MethoCult™ M3134

Base methylcellulose medium for mouse cells

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MethoCult™ M3134

Base methylcellulose medium for mouse cells

40 mL
Catalog #03134
87 USD


MethoCult™ M3134 is an incomplete medium that contains 2.6% methylcellulose in Iscove's MDM. MethoCult™ M3134 is suitable for the growth and enumeration of hematopoietic progenitor cells in colony-forming unit (CFU) assays of mouse bone marrow, spleen, peripheral blood, and fetal liver, when the appropriate growth factors and supplements are added. This formulation does not contain serum or cytokines.

Browse our Frequently Asked Questions (FAQs) on performing the CFU assay.
• 2.6% Methylcellulose
• Iscove’s MDM
Semi-Solid Media; Specialized Media
Cell Type:
Hematopoietic Stem and Progenitor Cells
Cell Culture; Colony Assay; Functional Assay
Area of Interest:
Stem Cell Biology

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Product Documentation

Educational Materials


Frequently Asked Questions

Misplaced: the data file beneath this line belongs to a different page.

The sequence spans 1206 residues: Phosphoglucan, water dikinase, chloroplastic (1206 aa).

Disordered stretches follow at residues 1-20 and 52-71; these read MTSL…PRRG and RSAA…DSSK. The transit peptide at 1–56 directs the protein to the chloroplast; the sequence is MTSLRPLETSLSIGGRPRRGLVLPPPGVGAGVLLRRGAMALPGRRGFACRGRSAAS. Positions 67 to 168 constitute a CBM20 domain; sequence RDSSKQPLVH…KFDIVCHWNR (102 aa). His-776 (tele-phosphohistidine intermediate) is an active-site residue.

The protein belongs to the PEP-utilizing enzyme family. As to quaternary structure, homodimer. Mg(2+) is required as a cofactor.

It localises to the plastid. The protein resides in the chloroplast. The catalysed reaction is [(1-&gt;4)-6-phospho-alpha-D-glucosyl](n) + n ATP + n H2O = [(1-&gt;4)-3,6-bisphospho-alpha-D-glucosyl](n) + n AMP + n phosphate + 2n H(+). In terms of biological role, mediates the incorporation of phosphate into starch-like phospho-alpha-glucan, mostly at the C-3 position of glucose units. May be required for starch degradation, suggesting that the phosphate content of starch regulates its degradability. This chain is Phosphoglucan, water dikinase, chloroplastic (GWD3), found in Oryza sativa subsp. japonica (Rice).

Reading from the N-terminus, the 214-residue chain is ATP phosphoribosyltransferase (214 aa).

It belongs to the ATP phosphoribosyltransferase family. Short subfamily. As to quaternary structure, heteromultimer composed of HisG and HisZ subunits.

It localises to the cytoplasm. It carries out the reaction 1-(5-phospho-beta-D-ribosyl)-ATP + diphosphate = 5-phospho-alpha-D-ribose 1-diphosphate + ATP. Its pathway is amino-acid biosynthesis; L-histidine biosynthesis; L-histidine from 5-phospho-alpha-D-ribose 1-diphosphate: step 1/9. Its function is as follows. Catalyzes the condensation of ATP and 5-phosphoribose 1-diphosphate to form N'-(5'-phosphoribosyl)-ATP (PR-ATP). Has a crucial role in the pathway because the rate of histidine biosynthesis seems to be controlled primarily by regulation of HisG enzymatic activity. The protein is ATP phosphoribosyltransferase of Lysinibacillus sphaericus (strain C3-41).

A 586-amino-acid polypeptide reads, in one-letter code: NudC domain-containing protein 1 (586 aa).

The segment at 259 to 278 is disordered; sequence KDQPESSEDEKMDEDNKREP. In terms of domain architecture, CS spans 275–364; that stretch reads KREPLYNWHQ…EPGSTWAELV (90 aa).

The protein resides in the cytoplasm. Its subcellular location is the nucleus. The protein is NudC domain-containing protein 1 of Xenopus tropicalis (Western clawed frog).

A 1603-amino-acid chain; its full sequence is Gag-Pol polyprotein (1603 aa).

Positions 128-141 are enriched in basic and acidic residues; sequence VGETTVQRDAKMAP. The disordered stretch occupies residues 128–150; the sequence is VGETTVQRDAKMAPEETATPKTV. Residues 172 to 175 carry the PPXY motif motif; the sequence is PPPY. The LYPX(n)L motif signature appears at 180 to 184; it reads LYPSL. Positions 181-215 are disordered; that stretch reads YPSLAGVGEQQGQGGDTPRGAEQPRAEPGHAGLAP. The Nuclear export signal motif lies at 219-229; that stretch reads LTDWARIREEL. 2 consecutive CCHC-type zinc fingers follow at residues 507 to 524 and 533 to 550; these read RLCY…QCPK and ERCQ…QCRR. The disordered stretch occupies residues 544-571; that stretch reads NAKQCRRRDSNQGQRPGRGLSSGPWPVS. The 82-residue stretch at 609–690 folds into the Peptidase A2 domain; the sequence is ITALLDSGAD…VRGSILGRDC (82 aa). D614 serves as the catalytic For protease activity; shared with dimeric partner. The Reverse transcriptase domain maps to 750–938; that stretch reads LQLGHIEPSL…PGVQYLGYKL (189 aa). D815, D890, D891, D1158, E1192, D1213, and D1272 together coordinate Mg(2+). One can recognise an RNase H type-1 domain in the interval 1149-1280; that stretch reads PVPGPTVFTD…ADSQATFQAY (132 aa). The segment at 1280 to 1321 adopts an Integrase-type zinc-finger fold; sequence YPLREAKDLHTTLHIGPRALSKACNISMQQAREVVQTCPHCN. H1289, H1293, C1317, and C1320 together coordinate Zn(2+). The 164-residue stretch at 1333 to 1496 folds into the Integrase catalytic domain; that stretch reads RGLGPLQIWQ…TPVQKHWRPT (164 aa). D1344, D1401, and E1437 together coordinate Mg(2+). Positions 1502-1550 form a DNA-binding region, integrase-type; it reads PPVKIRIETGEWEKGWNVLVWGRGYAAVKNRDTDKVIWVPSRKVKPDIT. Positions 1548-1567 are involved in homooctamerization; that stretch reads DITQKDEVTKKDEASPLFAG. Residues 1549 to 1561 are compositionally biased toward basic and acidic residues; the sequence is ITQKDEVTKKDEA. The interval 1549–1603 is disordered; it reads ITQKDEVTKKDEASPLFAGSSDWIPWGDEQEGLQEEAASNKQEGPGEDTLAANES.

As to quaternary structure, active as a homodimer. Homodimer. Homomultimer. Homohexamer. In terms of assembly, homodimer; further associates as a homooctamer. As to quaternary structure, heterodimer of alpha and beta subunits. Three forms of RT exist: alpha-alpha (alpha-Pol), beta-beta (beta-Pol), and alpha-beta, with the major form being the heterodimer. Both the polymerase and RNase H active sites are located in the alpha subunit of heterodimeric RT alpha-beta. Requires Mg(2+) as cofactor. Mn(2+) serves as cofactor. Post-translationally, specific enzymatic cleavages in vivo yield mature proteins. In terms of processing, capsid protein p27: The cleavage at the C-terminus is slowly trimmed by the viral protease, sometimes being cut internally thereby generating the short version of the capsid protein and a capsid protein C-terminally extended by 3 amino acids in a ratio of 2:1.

Why use semi-solid media?

Semi-solid media (methylcellulose-based MethoCult™ and collagen-based MegaCult™-C) allow the clonal progeny of a single progenitor cell to remain spatially isolated from other colonies within a culture, so they may be separately identified and counted.

Why use methylcellulose-based media?

Methylcellulose permits better growth of erythroid colonies than other types of semi-solid support systems (eg. agar) while allowing optimal myeloid colony formation. When appropriate cytokines are present, committed progenitor cells of both erythroid and granulocyte/macrophage lineages (CFU-GM, CFU-G, CFU-M) as well as multi-potential progenitor cells (CFU-GEMM), can be assayed simultaneously in the same culture dish.